Maximilian Ronge was the last director of the Austrian k.u.k. monarchy’s secret service. His career shows several similarities to the one of Admiral Wilhelm Canaris, who headed the German military intelligence service under the Nazi regime. Ronge was an important figure in the time of the Austro-Hungarian monarchy and also later, when Austria had become a republic. He used his extended networks of spies against “all kinds of traitors”, secessionists, socialists and Bolsheviks. Before 1938, no spy in Austria could possibly evade him. Even after being released from the Dachau concentration camp, Ronge continued his activities. After the end of WW II, he cooperated with the American occupants to set up a new secret service in Austria.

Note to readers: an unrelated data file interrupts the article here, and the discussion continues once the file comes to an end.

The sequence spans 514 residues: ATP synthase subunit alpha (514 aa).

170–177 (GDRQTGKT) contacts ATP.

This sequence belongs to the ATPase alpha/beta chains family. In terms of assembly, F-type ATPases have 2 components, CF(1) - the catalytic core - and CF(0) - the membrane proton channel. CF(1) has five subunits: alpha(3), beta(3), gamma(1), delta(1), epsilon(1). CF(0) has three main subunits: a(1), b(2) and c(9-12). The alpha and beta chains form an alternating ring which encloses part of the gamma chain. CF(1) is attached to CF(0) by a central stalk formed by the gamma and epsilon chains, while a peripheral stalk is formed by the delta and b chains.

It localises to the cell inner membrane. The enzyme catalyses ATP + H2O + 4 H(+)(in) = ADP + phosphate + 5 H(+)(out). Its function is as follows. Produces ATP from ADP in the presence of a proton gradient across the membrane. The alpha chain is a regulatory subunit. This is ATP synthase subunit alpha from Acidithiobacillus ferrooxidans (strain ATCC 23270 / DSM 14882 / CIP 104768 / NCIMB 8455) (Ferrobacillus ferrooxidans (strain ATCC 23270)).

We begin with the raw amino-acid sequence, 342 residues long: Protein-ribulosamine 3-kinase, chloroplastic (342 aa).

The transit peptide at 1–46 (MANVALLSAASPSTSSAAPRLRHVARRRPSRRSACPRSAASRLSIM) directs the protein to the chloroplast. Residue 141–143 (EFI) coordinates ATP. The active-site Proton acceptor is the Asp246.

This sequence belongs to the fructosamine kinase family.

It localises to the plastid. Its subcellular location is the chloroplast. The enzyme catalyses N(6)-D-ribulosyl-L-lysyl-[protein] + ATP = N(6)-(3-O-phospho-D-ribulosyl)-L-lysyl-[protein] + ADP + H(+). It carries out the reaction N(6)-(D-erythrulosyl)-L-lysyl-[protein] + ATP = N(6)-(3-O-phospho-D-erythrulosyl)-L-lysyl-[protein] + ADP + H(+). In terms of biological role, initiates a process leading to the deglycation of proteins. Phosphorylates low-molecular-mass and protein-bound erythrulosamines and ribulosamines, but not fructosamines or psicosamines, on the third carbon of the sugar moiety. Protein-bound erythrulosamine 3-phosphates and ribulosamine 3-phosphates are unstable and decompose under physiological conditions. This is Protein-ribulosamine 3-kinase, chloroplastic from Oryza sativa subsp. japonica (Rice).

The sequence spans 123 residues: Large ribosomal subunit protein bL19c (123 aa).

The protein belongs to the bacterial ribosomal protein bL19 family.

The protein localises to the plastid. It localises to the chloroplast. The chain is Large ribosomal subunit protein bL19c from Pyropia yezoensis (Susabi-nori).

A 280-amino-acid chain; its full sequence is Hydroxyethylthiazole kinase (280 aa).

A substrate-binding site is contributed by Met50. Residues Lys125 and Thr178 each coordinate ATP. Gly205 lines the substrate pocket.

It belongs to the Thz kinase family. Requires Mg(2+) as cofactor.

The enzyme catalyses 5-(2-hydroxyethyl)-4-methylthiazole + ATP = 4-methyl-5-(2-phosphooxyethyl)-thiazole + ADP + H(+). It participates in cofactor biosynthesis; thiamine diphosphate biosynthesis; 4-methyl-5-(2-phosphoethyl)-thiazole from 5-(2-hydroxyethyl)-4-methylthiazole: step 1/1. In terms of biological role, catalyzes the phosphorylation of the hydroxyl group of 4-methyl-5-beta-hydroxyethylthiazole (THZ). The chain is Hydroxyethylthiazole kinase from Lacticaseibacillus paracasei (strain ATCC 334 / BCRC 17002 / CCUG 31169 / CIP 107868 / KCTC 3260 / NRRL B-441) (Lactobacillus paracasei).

These are only a few milestones in Ronge’s career. In the course of his life, this man has served many masters, but at heart he remained loyal to his emperor.
Finding out about Ronge’s behind-the-scenes activities required meticulous research, since he not only was an expert in espionage and intrigue, but also a master in covering his tracks.
The two historians Verena Moritz and Hannes Leidinger, however, give full account of this extraordinary life, and Ronge’s grandson Gerhard Jagschitz provides a private insight. A book that will cause a stir!